|کد مقاله||کد نشریه||سال انتشار||مقاله انگلیسی||ترجمه فارسی||نسخه تمام متن|
|352937||862795||2016||11 صفحه PDF||سفارش دهید||دانلود رایگان|
AimsTo evaluate the effect of participation in a simulation exercise, on Bachelor of Pharmacy (B.Pharm.) undergraduates׳ attitudes and beliefs toward those living in poverty. To explore the acceptability of the simulation to students and their perception of how it related to their future practice.MethodSecond-year B.Pharm. undergraduates participated in the Community Action Poverty Simulation (CAPS), designed to allow participants to experience aspects of what it is like to live in poverty. Students completed the Short Form of the Attitude Toward Poverty Scale (ATP-SF) anonymously one week prior- and post-participation to examine the effect of the simulation. A paired comparison of the ATP-SF score and its subscales was undertaken. Free-text questions examined students׳ opinions of the simulation, what they learned from participating and how it could be improved.ResultsIn total, 76 pairs of complete questionnaires were analyzed. A trend toward improvement in attitudes toward those living in poverty was seen (change in ATP-SF total score, P = 0.07). This appeared to be associated with changes in the structural perspective subscale (implying more attribution of poverty to societal structures) post-simulation (P < 0.01). No statistically significant changes were seen on the other two subscales (“personal deficiencies” and “stigma”). Thematic analysis of free-text responses indicated that participating in the simulation challenged the veracity of some negative attitudes and beliefs about poverty, and increased understanding and empathy.ConclusionParticipation in the simulation had some positive effects on student attitudes, empathy, and beliefs related to those of low socioeconomic status.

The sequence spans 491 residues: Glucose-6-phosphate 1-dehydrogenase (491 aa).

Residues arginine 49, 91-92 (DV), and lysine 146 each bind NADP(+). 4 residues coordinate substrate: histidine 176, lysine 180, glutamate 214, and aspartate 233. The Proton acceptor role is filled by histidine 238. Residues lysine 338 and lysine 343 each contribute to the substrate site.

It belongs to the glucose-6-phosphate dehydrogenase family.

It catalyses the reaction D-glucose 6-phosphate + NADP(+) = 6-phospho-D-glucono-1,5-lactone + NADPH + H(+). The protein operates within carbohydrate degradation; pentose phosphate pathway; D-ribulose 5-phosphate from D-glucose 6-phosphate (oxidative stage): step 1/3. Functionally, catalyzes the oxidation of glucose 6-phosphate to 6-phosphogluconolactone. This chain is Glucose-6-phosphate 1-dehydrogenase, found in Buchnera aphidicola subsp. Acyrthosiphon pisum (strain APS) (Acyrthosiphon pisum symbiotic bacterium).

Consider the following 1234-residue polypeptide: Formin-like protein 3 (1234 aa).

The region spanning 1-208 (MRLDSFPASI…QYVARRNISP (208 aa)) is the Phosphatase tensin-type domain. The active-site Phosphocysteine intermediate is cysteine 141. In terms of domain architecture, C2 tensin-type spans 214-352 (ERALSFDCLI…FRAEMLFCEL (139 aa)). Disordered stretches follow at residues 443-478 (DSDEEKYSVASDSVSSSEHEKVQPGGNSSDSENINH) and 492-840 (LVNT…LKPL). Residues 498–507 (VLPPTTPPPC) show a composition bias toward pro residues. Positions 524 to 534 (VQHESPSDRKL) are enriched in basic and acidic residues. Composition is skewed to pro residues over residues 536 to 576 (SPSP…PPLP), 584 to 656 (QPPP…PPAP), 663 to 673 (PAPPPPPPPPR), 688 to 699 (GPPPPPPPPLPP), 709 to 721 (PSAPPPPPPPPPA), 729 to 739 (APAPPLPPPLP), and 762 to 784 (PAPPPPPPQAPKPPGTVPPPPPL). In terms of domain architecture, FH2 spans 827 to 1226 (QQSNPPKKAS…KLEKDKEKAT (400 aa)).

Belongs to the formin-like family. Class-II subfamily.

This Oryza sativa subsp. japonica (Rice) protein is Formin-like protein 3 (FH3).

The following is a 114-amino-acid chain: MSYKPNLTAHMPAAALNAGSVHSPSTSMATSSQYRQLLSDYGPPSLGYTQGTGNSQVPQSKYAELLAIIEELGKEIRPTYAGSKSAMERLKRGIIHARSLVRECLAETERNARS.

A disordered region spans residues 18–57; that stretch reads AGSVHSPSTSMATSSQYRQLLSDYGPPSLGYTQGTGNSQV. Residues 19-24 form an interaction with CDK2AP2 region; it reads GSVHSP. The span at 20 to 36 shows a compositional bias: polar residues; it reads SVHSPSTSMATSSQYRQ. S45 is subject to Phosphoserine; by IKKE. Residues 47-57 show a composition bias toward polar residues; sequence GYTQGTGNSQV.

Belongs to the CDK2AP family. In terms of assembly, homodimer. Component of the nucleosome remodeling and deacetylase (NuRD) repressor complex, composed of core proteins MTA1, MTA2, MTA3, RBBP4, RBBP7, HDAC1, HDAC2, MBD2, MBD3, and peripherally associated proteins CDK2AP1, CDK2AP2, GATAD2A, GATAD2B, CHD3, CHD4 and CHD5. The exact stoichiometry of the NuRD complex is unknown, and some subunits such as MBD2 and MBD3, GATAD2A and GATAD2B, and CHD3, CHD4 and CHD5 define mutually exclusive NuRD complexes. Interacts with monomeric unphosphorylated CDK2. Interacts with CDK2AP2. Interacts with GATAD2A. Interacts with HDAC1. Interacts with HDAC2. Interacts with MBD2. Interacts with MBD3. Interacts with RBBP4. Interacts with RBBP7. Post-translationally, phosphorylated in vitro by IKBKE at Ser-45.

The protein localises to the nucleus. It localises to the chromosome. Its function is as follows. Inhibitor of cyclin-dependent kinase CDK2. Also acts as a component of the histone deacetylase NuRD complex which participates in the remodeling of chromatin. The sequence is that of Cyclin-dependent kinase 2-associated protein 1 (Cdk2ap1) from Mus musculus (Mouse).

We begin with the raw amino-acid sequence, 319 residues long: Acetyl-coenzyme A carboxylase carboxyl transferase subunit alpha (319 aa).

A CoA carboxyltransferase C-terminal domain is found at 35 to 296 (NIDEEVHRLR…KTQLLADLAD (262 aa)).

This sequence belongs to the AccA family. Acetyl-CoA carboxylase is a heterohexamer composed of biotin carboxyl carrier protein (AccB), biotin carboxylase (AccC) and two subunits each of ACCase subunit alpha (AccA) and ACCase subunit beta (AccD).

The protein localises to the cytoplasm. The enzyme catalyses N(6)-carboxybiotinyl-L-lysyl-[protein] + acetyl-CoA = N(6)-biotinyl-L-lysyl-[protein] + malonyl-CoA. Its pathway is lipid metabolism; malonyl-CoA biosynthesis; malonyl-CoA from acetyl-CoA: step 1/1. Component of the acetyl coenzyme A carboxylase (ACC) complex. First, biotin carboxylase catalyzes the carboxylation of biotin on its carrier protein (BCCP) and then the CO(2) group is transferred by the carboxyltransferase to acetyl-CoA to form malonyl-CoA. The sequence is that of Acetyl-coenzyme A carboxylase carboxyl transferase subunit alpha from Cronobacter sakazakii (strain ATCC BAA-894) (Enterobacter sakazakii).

Journal: Currents in Pharmacy Teaching and Learning - Volume 8, Issue 4, July–August 2016, Pages 447–457